ExxonMobil is one of the largest oil & gas corporations in the world, with operations in dozens of countries and more than 70,000 employees. Its roots can be traced back to John D. Rockefeller and currently the company’s CEO is Darren Woods.
ExxonMobil’s main activities consist of exploring, drilling, and refining crude oil, natural gas liquids, bitumen, and synthetic oil, through a significant number of sites located in the U.S., Canada, Europe, Africa, Asia, and Australia.
By Q3 2019, the company’s liquids production reached 2,392 kbd, which represents a 4.6% increase compared to the same quarter last year. On the other hand, its refining throughput decreased by 7.7% during Q3 2019, also compared to last year.
The company reported a total of $65,049 million in revenues during Q3 2019, which represents a 14.5% decline compared to Q3 2018. This decline was attributed to declining oil prices and realization.
ExxonMobil’s net income fell from $6,240 billion, ending at $3,170 billion at the end of this last quarter, which represents a 49.2% decline compared to the same period last year. Its Diluted Earnings per Share (EPS) were $0.75 for this last quarter.
Most of this decline in earnings was influenced by weaker results in upstream results both in the U.S. and overseas, and due to a reduction in the company’s earnings from its chemical operations in the United States. Additionally, the company attributed some of this performance to a significant number of scheduled maintenances that occurred during Q3 2019.
The company expects that scheduled maintenances will continue to affect its operating expenses during Q4 2019, even though some of this impact may be offset by higher seasonal demand of natural gas from European countries. On the other hand, the chemical business unit may continue to underperform as the company continues to expect low margins due to supply length.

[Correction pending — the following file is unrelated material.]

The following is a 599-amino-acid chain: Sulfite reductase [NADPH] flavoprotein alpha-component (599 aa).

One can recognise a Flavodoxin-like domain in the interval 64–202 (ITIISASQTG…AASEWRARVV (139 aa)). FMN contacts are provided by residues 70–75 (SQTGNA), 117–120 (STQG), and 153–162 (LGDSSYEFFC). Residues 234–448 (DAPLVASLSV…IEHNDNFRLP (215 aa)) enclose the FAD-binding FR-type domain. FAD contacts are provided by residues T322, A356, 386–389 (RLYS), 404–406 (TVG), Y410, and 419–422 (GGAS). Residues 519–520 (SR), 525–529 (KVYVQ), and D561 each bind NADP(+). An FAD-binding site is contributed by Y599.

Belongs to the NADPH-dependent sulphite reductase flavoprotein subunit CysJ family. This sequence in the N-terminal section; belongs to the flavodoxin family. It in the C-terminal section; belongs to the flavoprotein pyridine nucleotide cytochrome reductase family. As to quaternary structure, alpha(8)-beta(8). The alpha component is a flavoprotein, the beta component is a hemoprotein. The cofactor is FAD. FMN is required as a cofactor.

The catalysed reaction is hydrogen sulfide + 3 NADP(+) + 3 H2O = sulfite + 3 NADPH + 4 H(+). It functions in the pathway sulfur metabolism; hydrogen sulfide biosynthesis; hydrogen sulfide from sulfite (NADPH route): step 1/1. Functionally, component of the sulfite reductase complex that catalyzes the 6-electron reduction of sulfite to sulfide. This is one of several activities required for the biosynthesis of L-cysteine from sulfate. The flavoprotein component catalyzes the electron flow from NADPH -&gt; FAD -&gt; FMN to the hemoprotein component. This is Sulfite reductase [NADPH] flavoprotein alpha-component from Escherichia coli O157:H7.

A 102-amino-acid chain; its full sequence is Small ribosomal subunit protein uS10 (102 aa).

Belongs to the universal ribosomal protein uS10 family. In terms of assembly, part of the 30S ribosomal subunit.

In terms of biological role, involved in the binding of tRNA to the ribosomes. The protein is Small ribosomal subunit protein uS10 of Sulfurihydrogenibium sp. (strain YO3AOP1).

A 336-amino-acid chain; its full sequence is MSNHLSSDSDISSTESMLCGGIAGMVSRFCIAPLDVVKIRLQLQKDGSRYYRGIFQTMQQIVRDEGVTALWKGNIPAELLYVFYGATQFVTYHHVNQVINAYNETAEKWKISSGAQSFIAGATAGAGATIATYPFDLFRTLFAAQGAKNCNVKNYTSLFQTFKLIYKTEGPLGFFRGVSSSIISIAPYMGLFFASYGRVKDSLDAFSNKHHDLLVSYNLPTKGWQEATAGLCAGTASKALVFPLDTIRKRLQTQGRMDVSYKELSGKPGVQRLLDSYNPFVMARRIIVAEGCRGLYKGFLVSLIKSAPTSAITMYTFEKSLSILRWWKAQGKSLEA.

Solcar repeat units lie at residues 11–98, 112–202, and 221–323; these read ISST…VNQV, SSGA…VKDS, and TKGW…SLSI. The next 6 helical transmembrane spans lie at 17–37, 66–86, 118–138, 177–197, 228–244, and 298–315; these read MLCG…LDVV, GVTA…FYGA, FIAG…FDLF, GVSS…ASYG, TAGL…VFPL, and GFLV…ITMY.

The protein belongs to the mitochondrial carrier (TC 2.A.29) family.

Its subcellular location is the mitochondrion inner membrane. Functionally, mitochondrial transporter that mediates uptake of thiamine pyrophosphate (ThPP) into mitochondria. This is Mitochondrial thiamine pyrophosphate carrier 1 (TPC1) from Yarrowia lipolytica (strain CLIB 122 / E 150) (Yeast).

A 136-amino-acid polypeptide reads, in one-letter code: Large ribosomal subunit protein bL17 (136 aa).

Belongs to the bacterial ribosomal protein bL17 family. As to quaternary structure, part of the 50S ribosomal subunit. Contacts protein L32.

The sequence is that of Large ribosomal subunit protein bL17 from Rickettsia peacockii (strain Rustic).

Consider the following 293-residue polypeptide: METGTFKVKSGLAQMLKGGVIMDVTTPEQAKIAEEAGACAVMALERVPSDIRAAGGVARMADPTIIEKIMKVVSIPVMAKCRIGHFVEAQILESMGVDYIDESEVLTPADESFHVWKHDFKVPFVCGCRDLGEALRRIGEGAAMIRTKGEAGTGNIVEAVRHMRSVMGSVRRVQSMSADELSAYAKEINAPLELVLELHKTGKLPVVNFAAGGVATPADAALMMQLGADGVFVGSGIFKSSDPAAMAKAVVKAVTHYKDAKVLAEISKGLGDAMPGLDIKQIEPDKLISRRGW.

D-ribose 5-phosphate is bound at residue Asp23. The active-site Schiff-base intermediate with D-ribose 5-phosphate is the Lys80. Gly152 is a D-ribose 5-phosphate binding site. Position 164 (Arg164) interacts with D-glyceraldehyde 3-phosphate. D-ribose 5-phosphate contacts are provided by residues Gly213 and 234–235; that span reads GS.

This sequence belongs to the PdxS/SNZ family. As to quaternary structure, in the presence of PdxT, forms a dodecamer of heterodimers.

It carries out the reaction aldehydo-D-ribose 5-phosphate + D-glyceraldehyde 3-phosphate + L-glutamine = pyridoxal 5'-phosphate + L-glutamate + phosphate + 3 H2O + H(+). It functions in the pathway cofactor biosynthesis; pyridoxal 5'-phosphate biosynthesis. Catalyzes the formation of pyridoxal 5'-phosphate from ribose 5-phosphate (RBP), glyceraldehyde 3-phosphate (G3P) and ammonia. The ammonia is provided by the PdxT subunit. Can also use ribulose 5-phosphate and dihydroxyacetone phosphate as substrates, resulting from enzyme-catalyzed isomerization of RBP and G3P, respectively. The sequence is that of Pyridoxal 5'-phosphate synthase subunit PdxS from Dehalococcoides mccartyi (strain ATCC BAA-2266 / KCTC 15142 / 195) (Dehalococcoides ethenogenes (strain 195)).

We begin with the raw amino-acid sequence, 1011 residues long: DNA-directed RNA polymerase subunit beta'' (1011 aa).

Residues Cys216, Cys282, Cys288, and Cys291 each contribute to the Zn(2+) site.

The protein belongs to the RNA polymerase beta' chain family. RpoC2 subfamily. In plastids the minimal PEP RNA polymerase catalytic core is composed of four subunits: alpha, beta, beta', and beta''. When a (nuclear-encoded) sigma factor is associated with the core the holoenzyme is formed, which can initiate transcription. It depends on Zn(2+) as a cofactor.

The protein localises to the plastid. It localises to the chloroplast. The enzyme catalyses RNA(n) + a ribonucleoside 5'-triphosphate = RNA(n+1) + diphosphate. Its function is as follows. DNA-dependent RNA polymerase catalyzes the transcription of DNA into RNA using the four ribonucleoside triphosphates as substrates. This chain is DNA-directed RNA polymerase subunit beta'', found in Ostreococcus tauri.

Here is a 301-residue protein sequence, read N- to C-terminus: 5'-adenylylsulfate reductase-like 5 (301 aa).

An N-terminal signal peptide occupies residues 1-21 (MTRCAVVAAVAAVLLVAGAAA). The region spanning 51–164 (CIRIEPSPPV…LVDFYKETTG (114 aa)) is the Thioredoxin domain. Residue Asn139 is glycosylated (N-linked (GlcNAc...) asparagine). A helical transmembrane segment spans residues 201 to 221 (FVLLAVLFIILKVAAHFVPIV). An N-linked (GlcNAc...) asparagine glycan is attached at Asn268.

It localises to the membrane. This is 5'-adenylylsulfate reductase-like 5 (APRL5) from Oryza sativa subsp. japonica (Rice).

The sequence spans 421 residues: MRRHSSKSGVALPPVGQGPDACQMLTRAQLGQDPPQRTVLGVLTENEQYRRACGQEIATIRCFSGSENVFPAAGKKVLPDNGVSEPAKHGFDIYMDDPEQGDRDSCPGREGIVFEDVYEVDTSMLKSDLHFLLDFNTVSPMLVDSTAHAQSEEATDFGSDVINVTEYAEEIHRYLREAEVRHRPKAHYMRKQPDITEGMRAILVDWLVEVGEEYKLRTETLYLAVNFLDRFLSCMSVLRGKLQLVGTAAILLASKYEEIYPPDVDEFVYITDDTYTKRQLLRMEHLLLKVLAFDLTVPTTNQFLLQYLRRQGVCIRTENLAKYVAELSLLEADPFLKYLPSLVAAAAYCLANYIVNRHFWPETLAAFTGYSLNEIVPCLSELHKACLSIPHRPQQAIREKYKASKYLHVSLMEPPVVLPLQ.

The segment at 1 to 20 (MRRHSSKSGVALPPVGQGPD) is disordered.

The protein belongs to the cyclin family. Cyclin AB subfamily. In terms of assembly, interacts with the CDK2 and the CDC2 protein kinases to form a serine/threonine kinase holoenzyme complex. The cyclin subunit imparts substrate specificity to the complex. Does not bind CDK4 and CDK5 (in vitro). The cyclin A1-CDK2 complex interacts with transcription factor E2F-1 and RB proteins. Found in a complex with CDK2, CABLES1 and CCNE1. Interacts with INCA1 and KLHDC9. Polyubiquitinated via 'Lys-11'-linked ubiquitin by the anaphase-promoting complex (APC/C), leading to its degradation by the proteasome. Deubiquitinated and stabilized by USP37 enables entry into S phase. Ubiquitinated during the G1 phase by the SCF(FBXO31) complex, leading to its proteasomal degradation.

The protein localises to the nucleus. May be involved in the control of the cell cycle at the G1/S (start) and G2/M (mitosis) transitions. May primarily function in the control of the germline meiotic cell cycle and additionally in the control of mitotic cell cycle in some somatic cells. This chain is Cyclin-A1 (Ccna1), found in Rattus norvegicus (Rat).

While the stock price has gone effectively nowhere for 5 years, the dividend has continued to increase and the stock is now yielding around 5%. It is also one of the Dogs of the Dow for 2019.
I think XOM is too big to languish like this and we could see a turnaround in the next few years.
Here’s a trade I made a few weeks ago, it’s a little different, but stay with me. I sold a 2-year put spread at $60-$50 for around $2.70.
Here’s what the trade looks like:
While it’s a long-time to wait to achieve the full return, there is a nice margin for error and a decent return on capital.
The margin for error is -18.5% with the breakeven price being at $57.30.
The return on capital is 37% which works out at around 18% annualized.
I like my chances of XOM being above $60 in two years’ time, but let’s see how it works out.
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Disclaimer: The information above is for educational purposes only and should not be treated as investment advice. The strategy presented would not be suitable for investors who are not familiar with exchange traded options. Any readers interested in this strategy should do their own research and seek advice from a licensed financial adviser.